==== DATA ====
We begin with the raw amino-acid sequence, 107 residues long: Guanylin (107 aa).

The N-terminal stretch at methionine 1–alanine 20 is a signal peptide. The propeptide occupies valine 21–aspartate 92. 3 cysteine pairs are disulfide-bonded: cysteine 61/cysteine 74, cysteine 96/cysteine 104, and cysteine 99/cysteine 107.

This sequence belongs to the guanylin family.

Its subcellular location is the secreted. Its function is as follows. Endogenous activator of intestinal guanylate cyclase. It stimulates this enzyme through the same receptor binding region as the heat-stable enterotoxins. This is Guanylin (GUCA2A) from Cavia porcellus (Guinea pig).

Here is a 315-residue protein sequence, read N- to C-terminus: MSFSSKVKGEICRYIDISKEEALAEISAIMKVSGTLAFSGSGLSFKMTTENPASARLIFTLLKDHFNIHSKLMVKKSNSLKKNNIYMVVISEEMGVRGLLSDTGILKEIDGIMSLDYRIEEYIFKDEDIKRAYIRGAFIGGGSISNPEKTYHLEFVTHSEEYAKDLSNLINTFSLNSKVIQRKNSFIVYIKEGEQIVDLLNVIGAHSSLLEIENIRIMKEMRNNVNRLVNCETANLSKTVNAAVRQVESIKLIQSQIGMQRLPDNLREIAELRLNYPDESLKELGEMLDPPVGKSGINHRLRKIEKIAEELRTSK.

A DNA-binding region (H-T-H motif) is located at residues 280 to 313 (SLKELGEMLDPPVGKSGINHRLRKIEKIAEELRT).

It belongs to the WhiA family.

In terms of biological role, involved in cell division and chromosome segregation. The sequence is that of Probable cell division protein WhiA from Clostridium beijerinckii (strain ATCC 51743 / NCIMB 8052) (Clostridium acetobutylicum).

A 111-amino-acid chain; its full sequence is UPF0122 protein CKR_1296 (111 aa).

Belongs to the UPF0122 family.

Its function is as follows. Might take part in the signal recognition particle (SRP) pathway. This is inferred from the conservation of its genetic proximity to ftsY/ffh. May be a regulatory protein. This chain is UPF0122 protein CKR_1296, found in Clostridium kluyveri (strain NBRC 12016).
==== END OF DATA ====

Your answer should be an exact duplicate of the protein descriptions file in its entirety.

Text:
We begin with the raw amino-acid sequence, 107 residues long: Guanylin (107 aa).

The N-terminal stretch at methionine 1–alanine 20 is a signal peptide. The propeptide occupies valine 21–aspartate 92. 3 cysteine pairs are disulfide-bonded: cysteine 61/cysteine 74, cysteine 96/cysteine 104, and cysteine 99/cysteine 107.

This sequence belongs to the guanylin family.

Its subcellular location is the secreted. Its function is as follows. Endogenous activator of intestinal guanylate cyclase. It stimulates this enzyme through the same receptor binding region as the heat-stable enterotoxins. This is Guanylin (GUCA2A) from Cavia porcellus (Guinea pig).

Here is a 315-residue protein sequence, read N- to C-terminus: MSFSSKVKGEICRYIDISKEEALAEISAIMKVSGTLAFSGSGLSFKMTTENPASARLIFTLLKDHFNIHSKLMVKKSNSLKKNNIYMVVISEEMGVRGLLSDTGILKEIDGIMSLDYRIEEYIFKDEDIKRAYIRGAFIGGGSISNPEKTYHLEFVTHSEEYAKDLSNLINTFSLNSKVIQRKNSFIVYIKEGEQIVDLLNVIGAHSSLLEIENIRIMKEMRNNVNRLVNCETANLSKTVNAAVRQVESIKLIQSQIGMQRLPDNLREIAELRLNYPDESLKELGEMLDPPVGKSGINHRLRKIEKIAEELRTSK.

A DNA-binding region (H-T-H motif) is located at residues 280 to 313 (SLKELGEMLDPPVGKSGINHRLRKIEKIAEELRT).

It belongs to the WhiA family.

In terms of biological role, involved in cell division and chromosome segregation. The sequence is that of Probable cell division protein WhiA from Clostridium beijerinckii (strain ATCC 51743 / NCIMB 8052) (Clostridium acetobutylicum).

A 111-amino-acid chain; its full sequence is UPF0122 protein CKR_1296 (111 aa).

Belongs to the UPF0122 family.

Its function is as follows. Might take part in the signal recognition particle (SRP) pathway. This is inferred from the conservation of its genetic proximity to ftsY/ffh. May be a regulatory protein. This chain is UPF0122 protein CKR_1296, found in Clostridium kluyveri (strain NBRC 12016).